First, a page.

RoHS


Why solder is losing its lead

Bureaucrats noticed that there was some lead in the ground water from where old electronics was disposed. The real source of this lead was from the glass in CRTs in TV sets and monitors, but the smartest in the field do not work for the government - they painted with an overly wide brush. The lead in solder comes from lead oxide ores. Lead oxides are poisonous and once smelted into lead, become less toxic. Once alloyed with Tin the solder is even less toxic. If this solder is now buried back in the ground it is in a safer form than when we started.

The politicians don't like lead because of the problems with lead-oxides in paint. Once the politicians made the mistake in banning lead from solder, they can never undo the ban without admitting they made a mistake. Politicians never admit to error, so we have to live with no-lead solder in electronics.

No-lead solders do not make as good a joint and subject the parts to more heat stress. Both of these problems shortens the life of the electronics and increase the disposal rate of electronics. Many parts are no longer available in leaded versions even with the exemption for life critical applications, so they are used in life critical applications. Many electronic gadgets can play life critical roles (a cell phone calling 911). Yes, people will die from these policies. (BTW - the silver in the new solders is toxic to many forms of aquatic life.)

There is no reason to expect these policies to change and they are in the process of being adopted in the USA (2008). We have to learn how to best live with the political idiocy.

How to make the best of No-lead electronics

It appears that Tin-silver-copper alloys in the range 3-4% silver and 0,5-1,0% Cu melt in the 217 to 220°C range system is the standard. No more Tin-lead with its nice 183°C melting temperature; we now have to go up to 220C to melt the new solder. To do so with out damaging the components requires careful heat profiling - lots of preheat. It is also important not to go above 260°C or remain melted for longer than 3-seconds total. Soldering irons should be set for less then 350°C and the joint needs to be made in 3 sec. If you re-solder - you need to remove the solder and start over - the 3 seconds is for one time and one time only!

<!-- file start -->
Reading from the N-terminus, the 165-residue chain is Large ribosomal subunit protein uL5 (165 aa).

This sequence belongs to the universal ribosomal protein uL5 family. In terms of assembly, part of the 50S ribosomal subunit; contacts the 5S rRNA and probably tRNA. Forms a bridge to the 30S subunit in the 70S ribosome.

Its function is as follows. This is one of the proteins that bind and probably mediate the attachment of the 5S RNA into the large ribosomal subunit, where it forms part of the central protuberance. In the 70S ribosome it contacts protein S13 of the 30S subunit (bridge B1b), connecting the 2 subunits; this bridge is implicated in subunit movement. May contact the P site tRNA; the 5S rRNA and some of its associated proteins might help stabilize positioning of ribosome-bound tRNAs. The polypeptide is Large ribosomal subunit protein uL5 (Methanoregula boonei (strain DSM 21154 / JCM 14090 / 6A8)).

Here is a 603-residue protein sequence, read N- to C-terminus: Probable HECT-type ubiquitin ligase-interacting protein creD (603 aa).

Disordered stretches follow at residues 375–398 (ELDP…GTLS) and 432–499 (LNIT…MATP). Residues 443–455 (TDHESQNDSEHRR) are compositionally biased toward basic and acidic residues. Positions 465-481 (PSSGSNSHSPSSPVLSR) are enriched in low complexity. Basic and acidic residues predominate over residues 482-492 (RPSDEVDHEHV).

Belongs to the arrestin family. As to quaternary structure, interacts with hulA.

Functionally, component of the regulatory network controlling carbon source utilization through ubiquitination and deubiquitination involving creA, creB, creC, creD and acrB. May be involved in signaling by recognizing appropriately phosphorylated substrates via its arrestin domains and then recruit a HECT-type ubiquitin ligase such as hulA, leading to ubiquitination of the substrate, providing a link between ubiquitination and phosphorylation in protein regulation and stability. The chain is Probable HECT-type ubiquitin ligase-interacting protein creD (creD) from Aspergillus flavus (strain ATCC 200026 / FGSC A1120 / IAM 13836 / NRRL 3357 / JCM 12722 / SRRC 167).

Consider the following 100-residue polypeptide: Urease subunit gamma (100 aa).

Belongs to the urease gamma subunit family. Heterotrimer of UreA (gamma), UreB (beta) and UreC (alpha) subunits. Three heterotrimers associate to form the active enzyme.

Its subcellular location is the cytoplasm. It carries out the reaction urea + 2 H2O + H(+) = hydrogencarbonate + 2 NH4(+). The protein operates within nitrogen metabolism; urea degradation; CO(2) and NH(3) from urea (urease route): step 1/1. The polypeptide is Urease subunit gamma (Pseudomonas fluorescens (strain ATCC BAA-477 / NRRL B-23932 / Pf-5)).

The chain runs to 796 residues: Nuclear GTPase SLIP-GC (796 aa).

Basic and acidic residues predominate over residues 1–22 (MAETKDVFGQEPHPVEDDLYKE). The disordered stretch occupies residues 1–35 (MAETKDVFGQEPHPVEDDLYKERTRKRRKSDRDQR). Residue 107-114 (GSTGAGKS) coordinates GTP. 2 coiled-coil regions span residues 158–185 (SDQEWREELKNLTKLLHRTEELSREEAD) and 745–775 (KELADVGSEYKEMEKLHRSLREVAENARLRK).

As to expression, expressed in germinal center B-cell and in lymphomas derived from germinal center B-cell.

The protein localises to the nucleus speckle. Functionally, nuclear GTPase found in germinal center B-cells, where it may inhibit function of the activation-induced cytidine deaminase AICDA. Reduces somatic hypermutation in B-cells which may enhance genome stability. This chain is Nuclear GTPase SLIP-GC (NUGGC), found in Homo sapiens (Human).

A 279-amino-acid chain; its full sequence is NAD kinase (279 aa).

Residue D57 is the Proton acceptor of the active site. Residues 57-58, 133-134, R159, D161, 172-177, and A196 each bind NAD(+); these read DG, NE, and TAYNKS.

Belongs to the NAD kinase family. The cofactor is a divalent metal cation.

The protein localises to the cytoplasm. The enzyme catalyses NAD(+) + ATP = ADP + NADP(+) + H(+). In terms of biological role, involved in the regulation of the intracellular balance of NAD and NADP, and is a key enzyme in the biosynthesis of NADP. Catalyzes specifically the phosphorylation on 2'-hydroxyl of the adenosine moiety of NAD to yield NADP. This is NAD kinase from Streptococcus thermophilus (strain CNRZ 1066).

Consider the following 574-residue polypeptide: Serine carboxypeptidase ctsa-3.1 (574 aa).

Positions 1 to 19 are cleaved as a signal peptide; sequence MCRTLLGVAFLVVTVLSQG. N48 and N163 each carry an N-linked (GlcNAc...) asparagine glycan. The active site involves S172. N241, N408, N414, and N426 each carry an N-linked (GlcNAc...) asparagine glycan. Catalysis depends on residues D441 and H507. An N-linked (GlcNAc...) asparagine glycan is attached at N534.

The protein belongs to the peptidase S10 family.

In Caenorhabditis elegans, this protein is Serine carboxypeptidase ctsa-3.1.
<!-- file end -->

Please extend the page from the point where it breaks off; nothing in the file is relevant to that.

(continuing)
Other trace alloys can help the solder - a bit of nickel can help flow. Antimony? Indium, Gold, Bismuth would be used except for cost. A number of SAC + bismuth alloys have been patented - and patents litter the field making electronics more expensive and less reliable. The finest micro-structure with Bi is 93.3Sn-3.1Ag-3.1Bi-0.5Cu, with a melting range at 209°C to 212°C, and a rather small pasty range.

Each percent of indium (up to 12%) lowers the melting temperature about 1.8°C. Sn4.1Ag0.5Cu8In melts at 195°–201°C, Sn4.1Ag0.5Cu12In melts at 185°–195°C. Indium enhances fatigue life Indium blends are locked up with patents.

Sn3Ag0.5Cu8In is offered as 'a' best compromise, melting at (196–202°C), narrow pasty range and acceptable wetting characteristics. But the price is too high. There is also some concern about the growth of a tin-indium eutectic that melts at 117°C.

It appears that most will use something of a compromise.

SAC.gif

SN100C(Sn-Cu-Ni-Ge)?

SAC (Sn-Ag-Cu) Which mix is best?

The precise ternary eutectic of SAC is Sn-3.5Ag-0.9Cu and melts at 217°C.

Metal Relative cost
Pb 1
ZN 2
Cu 3
Bi 8
Sn 10
Ag 300
In 400
Sn-Pb 7
Sn-4Ag-0.5Cu 22
Sn-3Ag-0.3Cu 19



Designs of the circuit board and leads should take in account the less flexible joint.

Rework on No-lead boards


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